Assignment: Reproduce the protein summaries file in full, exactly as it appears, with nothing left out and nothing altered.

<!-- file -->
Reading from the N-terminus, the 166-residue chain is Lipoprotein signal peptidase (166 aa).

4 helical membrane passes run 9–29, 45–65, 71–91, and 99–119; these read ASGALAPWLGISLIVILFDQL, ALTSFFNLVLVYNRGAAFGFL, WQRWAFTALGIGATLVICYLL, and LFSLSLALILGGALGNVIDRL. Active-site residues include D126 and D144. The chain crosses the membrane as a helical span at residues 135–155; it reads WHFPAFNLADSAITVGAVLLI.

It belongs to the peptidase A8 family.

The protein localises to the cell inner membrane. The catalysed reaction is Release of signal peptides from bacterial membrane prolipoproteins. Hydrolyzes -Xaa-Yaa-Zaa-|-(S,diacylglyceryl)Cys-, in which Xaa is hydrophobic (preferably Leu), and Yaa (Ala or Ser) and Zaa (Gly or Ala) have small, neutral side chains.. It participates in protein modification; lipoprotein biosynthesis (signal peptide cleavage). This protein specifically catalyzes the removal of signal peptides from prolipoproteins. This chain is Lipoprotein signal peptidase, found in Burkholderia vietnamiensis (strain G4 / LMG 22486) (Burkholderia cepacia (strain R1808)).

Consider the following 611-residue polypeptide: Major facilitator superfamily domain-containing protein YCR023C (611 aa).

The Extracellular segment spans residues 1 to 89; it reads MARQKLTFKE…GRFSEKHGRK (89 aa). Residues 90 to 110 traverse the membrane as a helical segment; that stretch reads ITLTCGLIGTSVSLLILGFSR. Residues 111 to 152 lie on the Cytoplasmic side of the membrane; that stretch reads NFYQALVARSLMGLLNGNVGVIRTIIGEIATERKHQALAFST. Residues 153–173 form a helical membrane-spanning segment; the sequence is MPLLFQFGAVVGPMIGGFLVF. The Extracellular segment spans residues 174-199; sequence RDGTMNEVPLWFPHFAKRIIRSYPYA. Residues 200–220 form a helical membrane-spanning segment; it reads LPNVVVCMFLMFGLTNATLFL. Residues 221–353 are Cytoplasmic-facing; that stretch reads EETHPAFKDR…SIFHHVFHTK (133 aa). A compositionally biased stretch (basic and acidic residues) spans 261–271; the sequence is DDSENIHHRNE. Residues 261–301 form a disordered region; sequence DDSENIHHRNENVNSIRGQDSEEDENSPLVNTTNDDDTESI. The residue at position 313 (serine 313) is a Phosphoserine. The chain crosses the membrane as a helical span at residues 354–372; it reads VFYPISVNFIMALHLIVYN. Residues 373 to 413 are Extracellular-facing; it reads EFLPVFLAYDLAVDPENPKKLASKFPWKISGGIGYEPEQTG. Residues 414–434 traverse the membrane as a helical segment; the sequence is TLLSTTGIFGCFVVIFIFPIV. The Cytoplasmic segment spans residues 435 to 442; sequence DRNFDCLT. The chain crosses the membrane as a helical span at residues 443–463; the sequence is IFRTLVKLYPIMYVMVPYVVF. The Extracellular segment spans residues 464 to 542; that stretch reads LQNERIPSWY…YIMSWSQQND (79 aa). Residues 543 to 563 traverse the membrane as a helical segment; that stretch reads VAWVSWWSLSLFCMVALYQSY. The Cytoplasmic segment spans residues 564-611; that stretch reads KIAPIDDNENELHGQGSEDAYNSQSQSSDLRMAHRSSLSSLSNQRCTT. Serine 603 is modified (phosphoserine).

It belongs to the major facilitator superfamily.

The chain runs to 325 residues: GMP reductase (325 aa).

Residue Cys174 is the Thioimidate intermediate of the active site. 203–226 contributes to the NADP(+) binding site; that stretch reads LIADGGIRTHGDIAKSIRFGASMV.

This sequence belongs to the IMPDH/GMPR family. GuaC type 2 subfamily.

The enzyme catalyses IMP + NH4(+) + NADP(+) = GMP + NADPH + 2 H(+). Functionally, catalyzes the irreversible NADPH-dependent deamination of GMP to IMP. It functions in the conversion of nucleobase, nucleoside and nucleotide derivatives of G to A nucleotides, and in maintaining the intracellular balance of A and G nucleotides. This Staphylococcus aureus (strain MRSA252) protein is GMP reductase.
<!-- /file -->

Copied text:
Reading from the N-terminus, the 166-residue chain is Lipoprotein signal peptidase (166 aa).

4 helical membrane passes run 9–29, 45–65, 71–91, and 99–119; these read ASGALAPWLGISLIVILFDQL, ALTSFFNLVLVYNRGAAFGFL, WQRWAFTALGIGATLVICYLL, and LFSLSLALILGGALGNVIDRL. Active-site residues include D126 and D144. The chain crosses the membrane as a helical span at residues 135–155; it reads WHFPAFNLADSAITVGAVLLI.

It belongs to the peptidase A8 family.

The protein localises to the cell inner membrane. The catalysed reaction is Release of signal peptides from bacterial membrane prolipoproteins. Hydrolyzes -Xaa-Yaa-Zaa-|-(S,diacylglyceryl)Cys-, in which Xaa is hydrophobic (preferably Leu), and Yaa (Ala or Ser) and Zaa (Gly or Ala) have small, neutral side chains.. It participates in protein modification; lipoprotein biosynthesis (signal peptide cleavage). This protein specifically catalyzes the removal of signal peptides from prolipoproteins. This chain is Lipoprotein signal peptidase, found in Burkholderia vietnamiensis (strain G4 / LMG 22486) (Burkholderia cepacia (strain R1808)).

Consider the following 611-residue polypeptide: Major facilitator superfamily domain-containing protein YCR023C (611 aa).

The Extracellular segment spans residues 1 to 89; it reads MARQKLTFKE…GRFSEKHGRK (89 aa). Residues 90 to 110 traverse the membrane as a helical segment; that stretch reads ITLTCGLIGTSVSLLILGFSR. Residues 111 to 152 lie on the Cytoplasmic side of the membrane; that stretch reads NFYQALVARSLMGLLNGNVGVIRTIIGEIATERKHQALAFST. Residues 153–173 form a helical membrane-spanning segment; the sequence is MPLLFQFGAVVGPMIGGFLVF. The Extracellular segment spans residues 174-199; sequence RDGTMNEVPLWFPHFAKRIIRSYPYA. Residues 200–220 form a helical membrane-spanning segment; it reads LPNVVVCMFLMFGLTNATLFL. Residues 221–353 are Cytoplasmic-facing; that stretch reads EETHPAFKDR…SIFHHVFHTK (133 aa). A compositionally biased stretch (basic and acidic residues) spans 261–271; the sequence is DDSENIHHRNE. Residues 261–301 form a disordered region; sequence DDSENIHHRNENVNSIRGQDSEEDENSPLVNTTNDDDTESI. The residue at position 313 (serine 313) is a Phosphoserine. The chain crosses the membrane as a helical span at residues 354–372; it reads VFYPISVNFIMALHLIVYN. Residues 373 to 413 are Extracellular-facing; it reads EFLPVFLAYDLAVDPENPKKLASKFPWKISGGIGYEPEQTG. Residues 414–434 traverse the membrane as a helical segment; the sequence is TLLSTTGIFGCFVVIFIFPIV. The Cytoplasmic segment spans residues 435 to 442; sequence DRNFDCLT. The chain crosses the membrane as a helical span at residues 443–463; the sequence is IFRTLVKLYPIMYVMVPYVVF. The Extracellular segment spans residues 464 to 542; that stretch reads LQNERIPSWY…YIMSWSQQND (79 aa). Residues 543 to 563 traverse the membrane as a helical segment; that stretch reads VAWVSWWSLSLFCMVALYQSY. The Cytoplasmic segment spans residues 564-611; that stretch reads KIAPIDDNENELHGQGSEDAYNSQSQSSDLRMAHRSSLSSLSNQRCTT. Serine 603 is modified (phosphoserine).

It belongs to the major facilitator superfamily.

The chain runs to 325 residues: GMP reductase (325 aa).

Residue Cys174 is the Thioimidate intermediate of the active site. 203–226 contributes to the NADP(+) binding site; that stretch reads LIADGGIRTHGDIAKSIRFGASMV.

This sequence belongs to the IMPDH/GMPR family. GuaC type 2 subfamily.

The enzyme catalyses IMP + NH4(+) + NADP(+) = GMP + NADPH + 2 H(+). Functionally, catalyzes the irreversible NADPH-dependent deamination of GMP to IMP. It functions in the conversion of nucleobase, nucleoside and nucleotide derivatives of G to A nucleotides, and in maintaining the intracellular balance of A and G nucleotides. This Staphylococcus aureus (strain MRSA252) protein is GMP reductase.